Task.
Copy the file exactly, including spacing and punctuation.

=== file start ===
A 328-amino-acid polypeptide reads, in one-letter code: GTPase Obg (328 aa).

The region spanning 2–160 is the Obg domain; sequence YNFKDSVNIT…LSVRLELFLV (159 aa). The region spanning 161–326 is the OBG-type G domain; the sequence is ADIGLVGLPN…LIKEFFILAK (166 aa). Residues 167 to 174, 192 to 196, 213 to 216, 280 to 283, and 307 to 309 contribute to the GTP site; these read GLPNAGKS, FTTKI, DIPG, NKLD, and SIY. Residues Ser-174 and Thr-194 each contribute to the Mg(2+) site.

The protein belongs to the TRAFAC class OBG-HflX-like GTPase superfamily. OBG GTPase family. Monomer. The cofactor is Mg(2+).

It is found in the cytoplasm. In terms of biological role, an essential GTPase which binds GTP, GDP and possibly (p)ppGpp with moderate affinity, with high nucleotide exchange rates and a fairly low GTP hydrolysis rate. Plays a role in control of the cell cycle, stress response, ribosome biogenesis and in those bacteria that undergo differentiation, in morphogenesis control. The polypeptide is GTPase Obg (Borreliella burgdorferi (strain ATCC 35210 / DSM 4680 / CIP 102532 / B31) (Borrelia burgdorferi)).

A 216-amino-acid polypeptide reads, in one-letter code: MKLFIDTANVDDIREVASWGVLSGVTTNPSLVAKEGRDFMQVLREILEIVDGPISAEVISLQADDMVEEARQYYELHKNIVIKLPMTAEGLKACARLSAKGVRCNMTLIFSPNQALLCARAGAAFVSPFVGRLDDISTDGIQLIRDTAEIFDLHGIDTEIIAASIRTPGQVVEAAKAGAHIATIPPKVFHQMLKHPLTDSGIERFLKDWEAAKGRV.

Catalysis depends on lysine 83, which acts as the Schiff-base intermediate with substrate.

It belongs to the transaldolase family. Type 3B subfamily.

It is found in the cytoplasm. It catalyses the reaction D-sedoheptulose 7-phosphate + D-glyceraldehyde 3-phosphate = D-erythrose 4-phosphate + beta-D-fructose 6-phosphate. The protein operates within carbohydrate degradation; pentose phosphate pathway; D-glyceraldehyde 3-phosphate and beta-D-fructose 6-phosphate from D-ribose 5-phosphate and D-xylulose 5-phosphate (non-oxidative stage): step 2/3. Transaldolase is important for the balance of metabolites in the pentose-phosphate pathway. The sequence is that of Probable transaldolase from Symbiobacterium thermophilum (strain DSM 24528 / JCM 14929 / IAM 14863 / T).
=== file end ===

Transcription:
A 328-amino-acid polypeptide reads, in one-letter code: GTPase Obg (328 aa).

The region spanning 2–160 is the Obg domain; sequence YNFKDSVNIT…LSVRLELFLV (159 aa). The region spanning 161–326 is the OBG-type G domain; the sequence is ADIGLVGLPN…LIKEFFILAK (166 aa). Residues 167 to 174, 192 to 196, 213 to 216, 280 to 283, and 307 to 309 contribute to the GTP site; these read GLPNAGKS, FTTKI, DIPG, NKLD, and SIY. Residues Ser-174 and Thr-194 each contribute to the Mg(2+) site.

The protein belongs to the TRAFAC class OBG-HflX-like GTPase superfamily. OBG GTPase family. Monomer. The cofactor is Mg(2+).

It is found in the cytoplasm. In terms of biological role, an essential GTPase which binds GTP, GDP and possibly (p)ppGpp with moderate affinity, with high nucleotide exchange rates and a fairly low GTP hydrolysis rate. Plays a role in control of the cell cycle, stress response, ribosome biogenesis and in those bacteria that undergo differentiation, in morphogenesis control. The polypeptide is GTPase Obg (Borreliella burgdorferi (strain ATCC 35210 / DSM 4680 / CIP 102532 / B31) (Borrelia burgdorferi)).

A 216-amino-acid polypeptide reads, in one-letter code: MKLFIDTANVDDIREVASWGVLSGVTTNPSLVAKEGRDFMQVLREILEIVDGPISAEVISLQADDMVEEARQYYELHKNIVIKLPMTAEGLKACARLSAKGVRCNMTLIFSPNQALLCARAGAAFVSPFVGRLDDISTDGIQLIRDTAEIFDLHGIDTEIIAASIRTPGQVVEAAKAGAHIATIPPKVFHQMLKHPLTDSGIERFLKDWEAAKGRV.

Catalysis depends on lysine 83, which acts as the Schiff-base intermediate with substrate.

It belongs to the transaldolase family. Type 3B subfamily.

It is found in the cytoplasm. It catalyses the reaction D-sedoheptulose 7-phosphate + D-glyceraldehyde 3-phosphate = D-erythrose 4-phosphate + beta-D-fructose 6-phosphate. The protein operates within carbohydrate degradation; pentose phosphate pathway; D-glyceraldehyde 3-phosphate and beta-D-fructose 6-phosphate from D-ribose 5-phosphate and D-xylulose 5-phosphate (non-oxidative stage): step 2/3. Transaldolase is important for the balance of metabolites in the pentose-phosphate pathway. The sequence is that of Probable transaldolase from Symbiobacterium thermophilum (strain DSM 24528 / JCM 14929 / IAM 14863 / T).